Do any struck through errors show on both sides of a coin?

Discussion in 'Error Coins' started by shaney777, Jun 30, 2020.

  1. shaney777

    shaney777 Member

    Do any struck through errors show on both sides of a coin? Let us say that the object in between has more width than the planchet. What happens and what would the struck coin look like?
     
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  3. happy_collector

    happy_collector Well-Known Member

  4. shaney777

    shaney777 Member

  5. tommyc03

    tommyc03 Senior Member

    I could be wrong but I think that the tolerances of the dies in relationship to their distancing would preclude this from happening in the normal course of striking. However, a major "event" like a shattered die "might" allow this to happen. I would defer to @Fred Weinberg to let us know if he has ever seen anything like this happen to any of the coins he has come across. I also believe that screws, nuts and bolts are a rare occurrence and some possibly man made errors.
     
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  6. PlanoSteve

    PlanoSteve Supporter! Supporter

    Interestingly, just within the last few days, I did see a slabbed coin (identified as a strike through) which had a very thin white plastic material wrapped around the obverse, edge, & reverse. Unfortunately, while it did pique my interest, & I took a moment to look at a close up (it did look genuine), I was not interested enough to record/remember the TPG or denomination. However, I did see it on FleeceBay. :D:eek:;)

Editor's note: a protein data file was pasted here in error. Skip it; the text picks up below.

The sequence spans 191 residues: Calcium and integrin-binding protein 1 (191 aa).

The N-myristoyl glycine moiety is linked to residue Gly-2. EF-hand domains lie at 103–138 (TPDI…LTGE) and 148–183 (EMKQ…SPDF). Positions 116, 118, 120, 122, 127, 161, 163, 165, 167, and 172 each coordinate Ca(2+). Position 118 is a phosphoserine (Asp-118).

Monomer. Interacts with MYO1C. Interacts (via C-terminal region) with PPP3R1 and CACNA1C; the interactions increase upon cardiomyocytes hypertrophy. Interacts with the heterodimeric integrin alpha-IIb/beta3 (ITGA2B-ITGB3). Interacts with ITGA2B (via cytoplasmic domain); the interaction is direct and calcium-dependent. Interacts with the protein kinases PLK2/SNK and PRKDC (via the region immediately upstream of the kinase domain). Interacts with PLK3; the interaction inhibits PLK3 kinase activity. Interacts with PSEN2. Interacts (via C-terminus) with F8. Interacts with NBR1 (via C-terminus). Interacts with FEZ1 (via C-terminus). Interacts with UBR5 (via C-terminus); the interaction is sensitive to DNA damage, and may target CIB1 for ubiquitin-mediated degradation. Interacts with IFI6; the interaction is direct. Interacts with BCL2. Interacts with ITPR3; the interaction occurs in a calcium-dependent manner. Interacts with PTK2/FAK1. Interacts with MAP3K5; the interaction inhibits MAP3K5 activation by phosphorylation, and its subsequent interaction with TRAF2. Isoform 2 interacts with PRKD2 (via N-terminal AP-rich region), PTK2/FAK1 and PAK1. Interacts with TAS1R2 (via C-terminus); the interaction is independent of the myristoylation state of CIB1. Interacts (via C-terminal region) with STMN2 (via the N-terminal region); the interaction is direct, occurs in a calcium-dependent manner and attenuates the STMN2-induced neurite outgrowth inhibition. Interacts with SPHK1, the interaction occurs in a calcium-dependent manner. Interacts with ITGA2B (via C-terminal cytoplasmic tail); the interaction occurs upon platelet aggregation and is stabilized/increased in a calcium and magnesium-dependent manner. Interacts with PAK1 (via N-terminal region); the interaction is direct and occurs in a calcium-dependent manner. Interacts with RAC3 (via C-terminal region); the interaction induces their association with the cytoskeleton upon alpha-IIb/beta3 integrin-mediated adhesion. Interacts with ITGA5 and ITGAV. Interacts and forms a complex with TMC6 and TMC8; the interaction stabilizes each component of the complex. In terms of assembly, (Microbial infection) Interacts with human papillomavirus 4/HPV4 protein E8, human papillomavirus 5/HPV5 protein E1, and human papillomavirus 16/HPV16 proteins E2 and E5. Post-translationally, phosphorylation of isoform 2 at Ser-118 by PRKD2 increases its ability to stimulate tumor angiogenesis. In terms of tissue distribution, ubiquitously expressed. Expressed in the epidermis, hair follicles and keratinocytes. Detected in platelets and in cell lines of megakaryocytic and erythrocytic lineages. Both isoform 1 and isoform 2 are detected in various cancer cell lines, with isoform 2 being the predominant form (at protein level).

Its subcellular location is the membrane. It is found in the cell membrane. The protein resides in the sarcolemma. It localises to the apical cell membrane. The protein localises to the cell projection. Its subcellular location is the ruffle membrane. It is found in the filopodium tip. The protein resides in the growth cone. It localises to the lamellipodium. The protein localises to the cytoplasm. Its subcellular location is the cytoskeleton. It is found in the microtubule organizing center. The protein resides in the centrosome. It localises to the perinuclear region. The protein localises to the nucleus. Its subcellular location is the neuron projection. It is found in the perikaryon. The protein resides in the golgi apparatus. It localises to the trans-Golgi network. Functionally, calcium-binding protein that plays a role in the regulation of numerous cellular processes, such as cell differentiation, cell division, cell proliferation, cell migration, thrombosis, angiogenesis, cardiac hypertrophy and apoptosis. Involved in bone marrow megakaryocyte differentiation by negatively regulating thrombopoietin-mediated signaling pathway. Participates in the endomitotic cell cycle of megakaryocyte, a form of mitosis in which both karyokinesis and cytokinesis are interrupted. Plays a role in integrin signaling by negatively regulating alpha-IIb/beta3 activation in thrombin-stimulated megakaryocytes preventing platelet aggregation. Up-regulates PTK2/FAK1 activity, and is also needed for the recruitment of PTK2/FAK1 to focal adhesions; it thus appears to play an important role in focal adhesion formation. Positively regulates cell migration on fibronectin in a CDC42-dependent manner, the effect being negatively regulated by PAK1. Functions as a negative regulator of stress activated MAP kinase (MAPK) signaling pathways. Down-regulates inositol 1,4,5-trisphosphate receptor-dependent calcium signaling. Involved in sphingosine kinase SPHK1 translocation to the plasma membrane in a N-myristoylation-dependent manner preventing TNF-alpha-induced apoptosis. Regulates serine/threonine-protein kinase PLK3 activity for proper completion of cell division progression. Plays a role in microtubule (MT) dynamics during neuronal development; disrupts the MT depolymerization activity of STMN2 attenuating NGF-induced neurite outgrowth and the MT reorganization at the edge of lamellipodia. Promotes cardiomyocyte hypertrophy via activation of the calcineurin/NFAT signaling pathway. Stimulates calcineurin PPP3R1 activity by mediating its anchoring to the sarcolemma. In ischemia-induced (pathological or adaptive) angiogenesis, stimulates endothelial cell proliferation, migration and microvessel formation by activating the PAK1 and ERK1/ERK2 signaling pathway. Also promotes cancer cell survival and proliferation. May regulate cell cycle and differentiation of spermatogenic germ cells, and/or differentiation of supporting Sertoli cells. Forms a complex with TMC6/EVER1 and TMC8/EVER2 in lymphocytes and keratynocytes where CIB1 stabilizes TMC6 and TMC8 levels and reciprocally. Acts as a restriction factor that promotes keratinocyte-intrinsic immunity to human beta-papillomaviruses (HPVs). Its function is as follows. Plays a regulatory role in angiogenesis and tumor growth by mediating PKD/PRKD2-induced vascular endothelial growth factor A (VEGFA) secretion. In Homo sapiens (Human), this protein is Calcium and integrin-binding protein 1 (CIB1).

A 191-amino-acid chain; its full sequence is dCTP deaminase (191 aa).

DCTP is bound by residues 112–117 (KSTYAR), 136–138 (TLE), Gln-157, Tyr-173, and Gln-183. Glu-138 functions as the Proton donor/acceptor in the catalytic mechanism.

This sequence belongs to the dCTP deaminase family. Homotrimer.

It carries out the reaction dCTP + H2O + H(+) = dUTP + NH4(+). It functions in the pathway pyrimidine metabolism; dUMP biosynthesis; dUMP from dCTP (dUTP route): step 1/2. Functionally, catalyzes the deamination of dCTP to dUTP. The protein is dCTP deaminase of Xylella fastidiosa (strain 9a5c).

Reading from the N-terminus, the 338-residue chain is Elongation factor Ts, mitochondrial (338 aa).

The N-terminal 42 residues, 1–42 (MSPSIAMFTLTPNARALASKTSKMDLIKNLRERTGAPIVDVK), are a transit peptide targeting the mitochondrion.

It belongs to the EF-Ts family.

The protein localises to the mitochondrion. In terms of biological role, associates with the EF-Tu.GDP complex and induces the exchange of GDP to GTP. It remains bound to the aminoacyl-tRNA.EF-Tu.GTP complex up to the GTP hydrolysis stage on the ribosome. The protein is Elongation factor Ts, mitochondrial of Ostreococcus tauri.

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  7. Fred Weinberg

    Fred Weinberg Well-Known Member

    Yes, there are numerous coins with struck thru's
    on both sides of the coin. Usually, it's on one die
    or the other, but it can transfer or get filled on both
    in some cases.

    State/Park Quarters and early Presidential dollars
    are common with struck thru grease on both sides.
     
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  8. tommyc03

    tommyc03 Senior Member

    I know that grease strike throughs can appear on both sides. But I think what is being addressed by the OP is, can a piece of metal say, be struck through on one side with enough pressure for that same piece to show on the opposite side?
     
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  9. Fred Weinberg

    Fred Weinberg Well-Known Member

    If that was the question then the answer is
    no - I've never seen such a coin.

    If a thicker, strong, object was struck thru either
    die, the other side -might- show a flattening area on the
    opposite side, but not the object itself.
     
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  10. shaney777

    shaney777 Member

    Yes, tommyc03 clarified the question. Thank you all! I assumed it was extremely rare, unheard of, or impossible. Fred, is it something like the die steel or planchet is too hard for an object to pierce through the planchet completely?
     
  11. tommyc03

    tommyc03 Senior Member

    Thanks very much for your response.
     
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  12. Joe Campbell

    Joe Campbell Well-Known Member

    21A44A6F-C7C2-4B41-89E2-DF8BE466D23D.jpeg This is the best I can do. F6AD5BD6-48A1-4550-B55D-07A6442E5951.jpeg
     
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  13. tommyc03

    tommyc03 Senior Member

  14. Collecting Nut

    Collecting Nut Borderline Hoarder

    Usually a struck through is on one side or the other but there are numerous coins where the struck through affects both sides of the coin. However the item causing the strike through only appears on one side and the other side is flat or dull like a piece of metal. But on could have a thread on one side and a small piece of metal on the other side.
     
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  15. Joe Campbell

    Joe Campbell Well-Known Member

    Not 100% sure. I’ve heard they’re from brushes mint employees use to clean the machines but really don’t know.

    2BAC88DD-F93F-4214-9772-5258860B5267.png
     
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